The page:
I’ve been tracking down the siblings of my Luxembourg born great-grandfather. Why? Because the family was close knit and actually used photographs (my great-grandfather was a photographer) to keep in touch. I know there are many I haven’t seen and to find them, I need to find the people holding them… Like every other genealogist, I love photos.
In tracing his sister’s family, I hit a brick wall. I had a death certificate for a child – listed under different last name – that I couldn’t place anywhere on the tree. What was I missing?
When the death certificate is available online, genealogists often don’t bother to order an obituary (usually they can be obtained from the local library). In situations like this, that choice can be a mistake. Obituaries usually list far more of the family than the death certificate.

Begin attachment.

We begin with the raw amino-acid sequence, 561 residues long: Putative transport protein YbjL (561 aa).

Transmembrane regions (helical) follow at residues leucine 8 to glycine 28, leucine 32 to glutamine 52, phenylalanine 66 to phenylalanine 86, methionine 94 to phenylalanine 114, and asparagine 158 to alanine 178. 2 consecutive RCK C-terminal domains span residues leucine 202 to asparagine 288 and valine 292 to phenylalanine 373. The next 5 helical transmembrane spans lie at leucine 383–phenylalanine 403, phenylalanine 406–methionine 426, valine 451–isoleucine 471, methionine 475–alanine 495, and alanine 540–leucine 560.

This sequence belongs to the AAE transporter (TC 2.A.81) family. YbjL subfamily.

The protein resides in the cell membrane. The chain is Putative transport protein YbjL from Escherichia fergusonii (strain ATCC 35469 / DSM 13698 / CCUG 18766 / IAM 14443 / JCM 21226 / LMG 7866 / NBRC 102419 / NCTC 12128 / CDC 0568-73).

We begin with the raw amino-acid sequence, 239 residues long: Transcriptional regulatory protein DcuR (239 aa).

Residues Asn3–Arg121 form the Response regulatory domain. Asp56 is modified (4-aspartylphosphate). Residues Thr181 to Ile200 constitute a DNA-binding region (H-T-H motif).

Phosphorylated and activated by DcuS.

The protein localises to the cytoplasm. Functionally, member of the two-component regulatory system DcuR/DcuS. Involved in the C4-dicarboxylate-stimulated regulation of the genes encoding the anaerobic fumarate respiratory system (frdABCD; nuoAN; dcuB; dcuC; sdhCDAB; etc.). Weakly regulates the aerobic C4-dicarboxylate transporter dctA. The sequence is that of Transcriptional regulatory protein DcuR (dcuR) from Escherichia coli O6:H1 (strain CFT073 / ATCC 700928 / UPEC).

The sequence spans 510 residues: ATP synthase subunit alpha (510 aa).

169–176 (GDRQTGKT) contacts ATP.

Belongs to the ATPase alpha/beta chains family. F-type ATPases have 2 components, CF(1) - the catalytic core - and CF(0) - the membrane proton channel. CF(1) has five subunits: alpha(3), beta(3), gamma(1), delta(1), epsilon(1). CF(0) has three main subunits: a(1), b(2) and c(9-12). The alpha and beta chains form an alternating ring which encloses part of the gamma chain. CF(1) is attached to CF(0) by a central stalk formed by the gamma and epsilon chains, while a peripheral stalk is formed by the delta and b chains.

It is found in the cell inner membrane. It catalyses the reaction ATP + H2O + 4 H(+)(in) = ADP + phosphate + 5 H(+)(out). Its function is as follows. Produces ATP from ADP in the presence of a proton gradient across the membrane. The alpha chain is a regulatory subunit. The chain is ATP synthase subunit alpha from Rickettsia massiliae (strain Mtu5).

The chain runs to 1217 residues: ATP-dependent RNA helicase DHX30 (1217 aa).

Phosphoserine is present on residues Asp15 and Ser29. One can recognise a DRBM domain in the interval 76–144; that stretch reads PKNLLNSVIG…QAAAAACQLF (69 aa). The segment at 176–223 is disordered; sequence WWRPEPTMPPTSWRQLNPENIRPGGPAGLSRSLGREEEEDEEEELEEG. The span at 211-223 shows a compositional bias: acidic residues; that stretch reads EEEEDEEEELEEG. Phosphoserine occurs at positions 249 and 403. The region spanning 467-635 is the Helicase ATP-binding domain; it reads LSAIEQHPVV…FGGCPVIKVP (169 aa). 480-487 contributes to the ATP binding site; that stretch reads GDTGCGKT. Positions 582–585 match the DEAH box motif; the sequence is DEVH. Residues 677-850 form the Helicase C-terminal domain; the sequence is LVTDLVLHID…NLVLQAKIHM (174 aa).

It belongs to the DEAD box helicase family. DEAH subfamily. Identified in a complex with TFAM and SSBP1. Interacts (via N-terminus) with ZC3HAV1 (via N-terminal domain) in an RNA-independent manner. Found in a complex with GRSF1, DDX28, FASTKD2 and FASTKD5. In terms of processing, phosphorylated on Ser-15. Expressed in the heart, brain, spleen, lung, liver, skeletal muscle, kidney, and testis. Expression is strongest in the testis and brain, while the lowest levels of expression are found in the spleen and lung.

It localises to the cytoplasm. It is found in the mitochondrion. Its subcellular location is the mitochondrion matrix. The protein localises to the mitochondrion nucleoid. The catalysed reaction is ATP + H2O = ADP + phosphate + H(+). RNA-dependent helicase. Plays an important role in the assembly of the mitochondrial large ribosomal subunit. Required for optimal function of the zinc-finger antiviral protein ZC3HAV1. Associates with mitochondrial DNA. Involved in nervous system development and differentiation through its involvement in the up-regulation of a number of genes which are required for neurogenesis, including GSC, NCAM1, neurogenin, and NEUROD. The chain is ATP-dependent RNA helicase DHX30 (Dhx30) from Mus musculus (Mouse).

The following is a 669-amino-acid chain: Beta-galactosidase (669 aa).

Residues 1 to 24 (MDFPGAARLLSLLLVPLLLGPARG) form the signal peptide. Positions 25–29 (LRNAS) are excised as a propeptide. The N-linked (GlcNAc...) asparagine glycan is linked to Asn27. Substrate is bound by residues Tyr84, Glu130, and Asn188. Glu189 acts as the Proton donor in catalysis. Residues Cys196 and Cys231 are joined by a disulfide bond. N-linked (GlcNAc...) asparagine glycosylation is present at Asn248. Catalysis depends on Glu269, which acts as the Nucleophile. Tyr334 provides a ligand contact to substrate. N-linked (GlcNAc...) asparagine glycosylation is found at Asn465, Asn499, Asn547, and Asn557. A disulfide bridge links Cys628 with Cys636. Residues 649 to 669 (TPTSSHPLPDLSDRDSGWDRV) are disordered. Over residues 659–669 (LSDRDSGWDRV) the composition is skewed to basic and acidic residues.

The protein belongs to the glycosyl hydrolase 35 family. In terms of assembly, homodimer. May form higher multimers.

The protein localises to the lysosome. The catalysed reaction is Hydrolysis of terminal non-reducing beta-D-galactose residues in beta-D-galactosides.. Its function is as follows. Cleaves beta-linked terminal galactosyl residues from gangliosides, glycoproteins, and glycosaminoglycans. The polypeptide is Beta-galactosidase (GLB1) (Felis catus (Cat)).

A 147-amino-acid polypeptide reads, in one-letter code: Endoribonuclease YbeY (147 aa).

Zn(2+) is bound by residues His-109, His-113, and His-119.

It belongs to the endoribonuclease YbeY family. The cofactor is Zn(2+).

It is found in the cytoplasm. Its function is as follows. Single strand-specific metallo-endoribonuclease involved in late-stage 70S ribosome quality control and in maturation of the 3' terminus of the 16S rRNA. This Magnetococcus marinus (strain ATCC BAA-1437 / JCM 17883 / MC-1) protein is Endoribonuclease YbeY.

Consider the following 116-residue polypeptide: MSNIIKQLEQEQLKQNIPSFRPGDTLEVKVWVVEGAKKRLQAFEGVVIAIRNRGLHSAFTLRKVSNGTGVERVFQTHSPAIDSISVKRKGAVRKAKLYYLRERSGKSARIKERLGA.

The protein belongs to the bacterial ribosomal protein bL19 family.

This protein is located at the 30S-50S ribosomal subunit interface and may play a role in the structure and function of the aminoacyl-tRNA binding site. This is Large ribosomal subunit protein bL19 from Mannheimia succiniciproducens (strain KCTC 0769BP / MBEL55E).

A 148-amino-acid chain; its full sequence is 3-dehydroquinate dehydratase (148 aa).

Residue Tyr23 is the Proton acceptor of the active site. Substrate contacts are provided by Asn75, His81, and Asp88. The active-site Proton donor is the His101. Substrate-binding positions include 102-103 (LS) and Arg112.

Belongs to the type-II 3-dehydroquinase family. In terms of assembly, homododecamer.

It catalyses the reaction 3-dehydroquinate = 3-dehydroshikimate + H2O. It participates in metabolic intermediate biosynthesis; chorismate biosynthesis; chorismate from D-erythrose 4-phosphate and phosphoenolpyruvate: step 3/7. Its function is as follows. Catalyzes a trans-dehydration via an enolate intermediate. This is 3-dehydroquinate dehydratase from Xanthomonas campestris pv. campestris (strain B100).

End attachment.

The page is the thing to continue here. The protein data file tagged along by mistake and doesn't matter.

And so did the obituary for this child. It didn’t indicate how she was related to her parents, but it did give me her husband’s name – and an idea. Using the age listed in the obituary and her husband’s name, I was able to trace her back on the census.
She was in the family tree already – listed under her nickname… I probably should have caught that “Maggie” was a nickname sooner. At least I finally know what had happened to the child who disappeared from the family!